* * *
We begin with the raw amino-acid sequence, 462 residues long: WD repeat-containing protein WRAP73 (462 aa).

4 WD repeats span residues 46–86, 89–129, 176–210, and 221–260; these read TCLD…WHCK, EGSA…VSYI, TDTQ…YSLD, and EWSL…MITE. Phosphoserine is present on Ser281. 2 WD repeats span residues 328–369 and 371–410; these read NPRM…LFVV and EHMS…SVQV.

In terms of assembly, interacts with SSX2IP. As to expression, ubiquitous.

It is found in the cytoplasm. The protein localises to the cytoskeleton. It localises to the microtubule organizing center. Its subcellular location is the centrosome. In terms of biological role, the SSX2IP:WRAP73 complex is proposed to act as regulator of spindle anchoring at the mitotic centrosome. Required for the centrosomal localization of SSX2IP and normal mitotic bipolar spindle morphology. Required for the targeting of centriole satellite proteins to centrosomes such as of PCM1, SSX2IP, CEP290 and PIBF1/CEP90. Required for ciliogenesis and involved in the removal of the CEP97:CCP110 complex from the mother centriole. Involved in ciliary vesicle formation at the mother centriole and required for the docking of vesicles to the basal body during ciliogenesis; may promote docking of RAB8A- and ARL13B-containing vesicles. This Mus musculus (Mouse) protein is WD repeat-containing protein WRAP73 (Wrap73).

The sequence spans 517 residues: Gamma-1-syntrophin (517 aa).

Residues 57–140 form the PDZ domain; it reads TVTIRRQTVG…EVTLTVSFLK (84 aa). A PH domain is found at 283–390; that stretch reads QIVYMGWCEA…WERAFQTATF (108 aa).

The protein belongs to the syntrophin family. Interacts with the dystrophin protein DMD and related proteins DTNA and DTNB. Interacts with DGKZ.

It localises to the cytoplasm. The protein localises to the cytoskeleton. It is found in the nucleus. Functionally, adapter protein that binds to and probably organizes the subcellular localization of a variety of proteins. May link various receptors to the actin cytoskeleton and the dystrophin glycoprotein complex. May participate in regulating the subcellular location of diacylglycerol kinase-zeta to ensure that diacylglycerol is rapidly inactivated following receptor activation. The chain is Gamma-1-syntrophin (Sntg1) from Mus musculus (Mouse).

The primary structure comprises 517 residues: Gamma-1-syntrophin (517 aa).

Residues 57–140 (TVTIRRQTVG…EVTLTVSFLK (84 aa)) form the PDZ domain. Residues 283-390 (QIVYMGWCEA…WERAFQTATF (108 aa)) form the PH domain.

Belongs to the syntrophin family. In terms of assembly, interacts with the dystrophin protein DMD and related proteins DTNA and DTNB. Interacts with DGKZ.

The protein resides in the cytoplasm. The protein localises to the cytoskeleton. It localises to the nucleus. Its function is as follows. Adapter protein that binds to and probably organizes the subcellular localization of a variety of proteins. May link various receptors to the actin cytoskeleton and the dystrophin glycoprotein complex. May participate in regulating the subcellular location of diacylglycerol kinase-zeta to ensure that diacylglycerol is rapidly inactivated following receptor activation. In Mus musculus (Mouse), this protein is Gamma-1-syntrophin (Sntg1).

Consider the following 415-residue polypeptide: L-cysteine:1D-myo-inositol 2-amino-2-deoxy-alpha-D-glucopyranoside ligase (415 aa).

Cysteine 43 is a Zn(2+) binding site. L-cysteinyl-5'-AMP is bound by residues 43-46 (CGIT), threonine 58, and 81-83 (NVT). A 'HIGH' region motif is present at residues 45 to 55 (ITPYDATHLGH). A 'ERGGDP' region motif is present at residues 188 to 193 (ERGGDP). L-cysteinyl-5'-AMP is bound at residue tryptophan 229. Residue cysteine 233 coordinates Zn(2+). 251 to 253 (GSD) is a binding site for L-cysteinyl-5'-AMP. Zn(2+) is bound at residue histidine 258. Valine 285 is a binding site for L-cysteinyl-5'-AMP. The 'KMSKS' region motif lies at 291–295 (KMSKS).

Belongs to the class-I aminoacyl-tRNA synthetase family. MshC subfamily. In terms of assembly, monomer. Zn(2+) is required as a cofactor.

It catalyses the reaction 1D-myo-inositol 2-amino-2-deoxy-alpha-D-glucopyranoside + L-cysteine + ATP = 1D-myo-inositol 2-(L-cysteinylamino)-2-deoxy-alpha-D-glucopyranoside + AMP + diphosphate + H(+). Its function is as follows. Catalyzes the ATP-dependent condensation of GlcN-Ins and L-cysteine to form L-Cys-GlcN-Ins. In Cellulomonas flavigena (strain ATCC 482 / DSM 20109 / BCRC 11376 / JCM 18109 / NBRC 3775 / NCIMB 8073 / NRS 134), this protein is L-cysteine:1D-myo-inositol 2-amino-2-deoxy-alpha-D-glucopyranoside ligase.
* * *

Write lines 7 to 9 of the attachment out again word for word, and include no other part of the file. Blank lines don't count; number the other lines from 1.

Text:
The protein belongs to the syntrophin family. Interacts with the dystrophin protein DMD and related proteins DTNA and DTNB. Interacts with DGKZ.

It localises to the cytoplasm. The protein localises to the cytoskeleton. It is found in the nucleus. Functionally, adapter protein that binds to and probably organizes the subcellular localization of a variety of proteins. May link various receptors to the actin cytoskeleton and the dystrophin glycoprotein complex. May participate in regulating the subcellular location of diacylglycerol kinase-zeta to ensure that diacylglycerol is rapidly inactivated following receptor activation. The chain is Gamma-1-syntrophin (Sntg1) from Mus musculus (Mouse).

The primary structure comprises 517 residues: Gamma-1-syntrophin (517 aa).